Officials are looking at the feasibility of adding as many as 165 positions to the Loudoun County Sheriff's Department over the next three to five years.
The Board of Supervisors' Public Safety Committee voted last week to ask County Administrator Kirby Bowers to conduct a study, in the words of Bruce Tulloch, vice chairman of the board, "to get us where we need to get without hemorrhaging. … We need to find out what the priorities are after adding the costs."
SHERIFF STEVE SIMPSON said he wants 155 to 165 more positions, at an estimated cost of $22 million, to deal with the rapid population growth, changing demographics, traffic congestion and requests for positions that have gone unfunded. The board's decision to finance a ratio of .8 deputies per 1,000 citizens is insufficient, he said.
"A few years ago, we got 70 positions in one year," he said. "If we got 55 positions a year for three years, we'd be in great shape."
The board added 40 positions this fiscal year.
Simpson said he needs personnel in the following areas: patrols, the Dulles South Substation, criminal investigations, the school resource officer program, the DARE program, civil process, court security, the new jail, homeland security, traffic/truck enforcement, community policing, warrant services, internal affairs, administrative support, and training.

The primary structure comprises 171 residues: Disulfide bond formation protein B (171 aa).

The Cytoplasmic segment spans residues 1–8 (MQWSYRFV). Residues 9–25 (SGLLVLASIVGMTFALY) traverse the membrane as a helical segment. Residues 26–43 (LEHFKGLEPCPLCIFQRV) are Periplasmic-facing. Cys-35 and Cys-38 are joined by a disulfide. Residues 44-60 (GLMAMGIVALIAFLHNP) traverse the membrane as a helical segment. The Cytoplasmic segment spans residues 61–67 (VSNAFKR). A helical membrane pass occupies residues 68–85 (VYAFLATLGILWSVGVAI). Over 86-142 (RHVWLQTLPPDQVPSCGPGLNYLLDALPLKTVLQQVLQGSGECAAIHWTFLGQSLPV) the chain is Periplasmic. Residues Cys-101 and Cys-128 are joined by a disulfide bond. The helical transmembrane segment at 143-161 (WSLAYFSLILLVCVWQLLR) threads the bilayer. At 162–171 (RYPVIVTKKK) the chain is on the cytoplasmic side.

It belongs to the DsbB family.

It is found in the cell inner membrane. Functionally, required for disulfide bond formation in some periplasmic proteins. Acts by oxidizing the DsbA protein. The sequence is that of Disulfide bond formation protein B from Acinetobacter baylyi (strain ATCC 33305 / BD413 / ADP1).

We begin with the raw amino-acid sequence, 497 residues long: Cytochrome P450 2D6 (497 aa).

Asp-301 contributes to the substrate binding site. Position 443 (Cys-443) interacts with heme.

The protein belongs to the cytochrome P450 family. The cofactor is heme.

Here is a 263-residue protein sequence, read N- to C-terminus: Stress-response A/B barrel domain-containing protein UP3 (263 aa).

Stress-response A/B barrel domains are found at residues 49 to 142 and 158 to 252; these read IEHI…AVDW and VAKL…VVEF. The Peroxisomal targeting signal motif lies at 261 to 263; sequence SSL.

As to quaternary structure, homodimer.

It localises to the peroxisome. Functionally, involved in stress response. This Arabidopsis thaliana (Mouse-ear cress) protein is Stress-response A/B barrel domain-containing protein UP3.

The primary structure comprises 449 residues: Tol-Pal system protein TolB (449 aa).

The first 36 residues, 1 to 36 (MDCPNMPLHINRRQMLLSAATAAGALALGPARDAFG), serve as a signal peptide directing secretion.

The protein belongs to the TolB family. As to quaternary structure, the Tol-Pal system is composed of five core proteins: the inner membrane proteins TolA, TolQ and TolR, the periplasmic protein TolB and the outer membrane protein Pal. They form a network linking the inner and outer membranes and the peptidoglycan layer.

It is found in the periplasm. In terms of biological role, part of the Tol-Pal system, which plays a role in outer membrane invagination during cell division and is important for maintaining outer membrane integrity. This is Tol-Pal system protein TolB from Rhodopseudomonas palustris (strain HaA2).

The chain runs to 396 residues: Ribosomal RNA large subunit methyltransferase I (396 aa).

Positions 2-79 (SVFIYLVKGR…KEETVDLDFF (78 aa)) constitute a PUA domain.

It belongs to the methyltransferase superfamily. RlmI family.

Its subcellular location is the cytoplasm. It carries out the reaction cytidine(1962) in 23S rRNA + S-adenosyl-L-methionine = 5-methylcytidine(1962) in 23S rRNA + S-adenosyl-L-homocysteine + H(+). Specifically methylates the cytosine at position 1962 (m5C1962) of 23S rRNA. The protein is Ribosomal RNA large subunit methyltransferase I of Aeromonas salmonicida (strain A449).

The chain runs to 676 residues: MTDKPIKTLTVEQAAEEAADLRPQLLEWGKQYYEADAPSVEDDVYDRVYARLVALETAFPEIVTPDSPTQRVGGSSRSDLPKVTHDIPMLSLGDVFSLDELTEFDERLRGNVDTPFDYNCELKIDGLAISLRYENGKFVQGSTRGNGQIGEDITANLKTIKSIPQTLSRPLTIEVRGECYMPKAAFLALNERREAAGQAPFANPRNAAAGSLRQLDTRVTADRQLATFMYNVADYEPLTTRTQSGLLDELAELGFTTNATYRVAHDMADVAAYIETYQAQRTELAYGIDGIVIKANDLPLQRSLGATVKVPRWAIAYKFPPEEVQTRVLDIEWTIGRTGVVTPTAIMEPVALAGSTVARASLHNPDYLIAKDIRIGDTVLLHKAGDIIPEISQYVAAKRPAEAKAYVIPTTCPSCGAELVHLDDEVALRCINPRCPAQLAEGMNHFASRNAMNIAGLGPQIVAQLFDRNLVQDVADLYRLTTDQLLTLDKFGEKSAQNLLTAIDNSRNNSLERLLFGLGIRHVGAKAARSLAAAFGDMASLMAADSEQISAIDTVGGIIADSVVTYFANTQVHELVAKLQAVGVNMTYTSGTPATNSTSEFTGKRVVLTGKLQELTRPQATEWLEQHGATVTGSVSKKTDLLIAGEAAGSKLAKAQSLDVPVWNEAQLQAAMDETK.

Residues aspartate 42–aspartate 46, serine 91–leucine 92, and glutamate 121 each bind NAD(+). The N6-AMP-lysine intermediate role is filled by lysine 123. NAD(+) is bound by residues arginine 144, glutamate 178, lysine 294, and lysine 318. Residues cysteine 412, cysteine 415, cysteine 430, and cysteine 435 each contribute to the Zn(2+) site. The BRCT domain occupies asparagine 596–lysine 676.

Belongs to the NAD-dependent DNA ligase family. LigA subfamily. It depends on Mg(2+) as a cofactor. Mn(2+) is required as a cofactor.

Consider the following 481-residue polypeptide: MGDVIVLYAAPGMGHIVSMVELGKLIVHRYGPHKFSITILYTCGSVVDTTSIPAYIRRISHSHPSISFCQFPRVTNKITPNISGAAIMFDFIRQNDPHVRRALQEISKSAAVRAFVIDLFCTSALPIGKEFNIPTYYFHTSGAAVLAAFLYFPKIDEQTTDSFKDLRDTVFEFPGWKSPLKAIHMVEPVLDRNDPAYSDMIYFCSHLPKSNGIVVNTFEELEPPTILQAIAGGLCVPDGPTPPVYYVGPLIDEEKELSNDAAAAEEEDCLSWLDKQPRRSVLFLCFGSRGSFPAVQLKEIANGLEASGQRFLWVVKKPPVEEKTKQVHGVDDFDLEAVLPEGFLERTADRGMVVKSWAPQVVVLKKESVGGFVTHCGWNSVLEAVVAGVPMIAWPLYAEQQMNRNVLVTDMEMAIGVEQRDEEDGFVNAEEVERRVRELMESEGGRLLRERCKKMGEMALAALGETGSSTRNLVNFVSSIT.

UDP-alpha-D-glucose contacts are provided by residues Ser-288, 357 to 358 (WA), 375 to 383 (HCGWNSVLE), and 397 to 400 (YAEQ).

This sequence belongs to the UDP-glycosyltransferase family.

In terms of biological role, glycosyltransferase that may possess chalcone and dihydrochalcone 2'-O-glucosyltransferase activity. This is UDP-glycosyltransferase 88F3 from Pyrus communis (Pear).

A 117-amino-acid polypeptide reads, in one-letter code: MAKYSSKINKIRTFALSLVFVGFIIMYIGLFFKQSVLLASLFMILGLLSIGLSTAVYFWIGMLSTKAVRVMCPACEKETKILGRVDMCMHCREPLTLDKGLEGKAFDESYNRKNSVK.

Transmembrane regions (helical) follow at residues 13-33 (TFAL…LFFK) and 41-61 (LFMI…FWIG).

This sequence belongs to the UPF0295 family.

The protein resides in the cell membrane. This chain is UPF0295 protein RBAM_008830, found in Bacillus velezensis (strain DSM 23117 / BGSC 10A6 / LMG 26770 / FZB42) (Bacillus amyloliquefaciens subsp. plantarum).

The committee also backed raising the size of the Sheriff's Auxiliary Unit from 25 to 40.
It voted to recommend that the Board of Supervisors amend the Loudoun County Codified Ordinance and place the item on its public hearing agenda for Oct. 12. The board would then vote on the increase on Nov. 2.
THE SHERIFF'S OFFICE had asked to raise the auxiliary by 10 additional members at a cost of $3,769 for training and equipment and not to place a cap on the size. The Sheriff's Office fiscal year 2005 budget would cover the increase.
The Sheriff's Auxiliary is a volunteer organization that assists the department with operational and administrative assignments, such as traffic control and DUI checkpoints. The volunteers are unarmed and do not have the authority to detain or arrest people.
Simpson said the department needs a bigger pool of volunteers, because most of them are not available when they are needed.
Maj. Robert Brendel said some volunteers are available only on the weekends or evenings. "And you have people who live, eat and breathe it," he said.
Lt. Col. Randy Badura said the department is only interested in expanding the auxiliary to a manageable size. "We're not going to accept 200 applications," he said. "We can't manage that."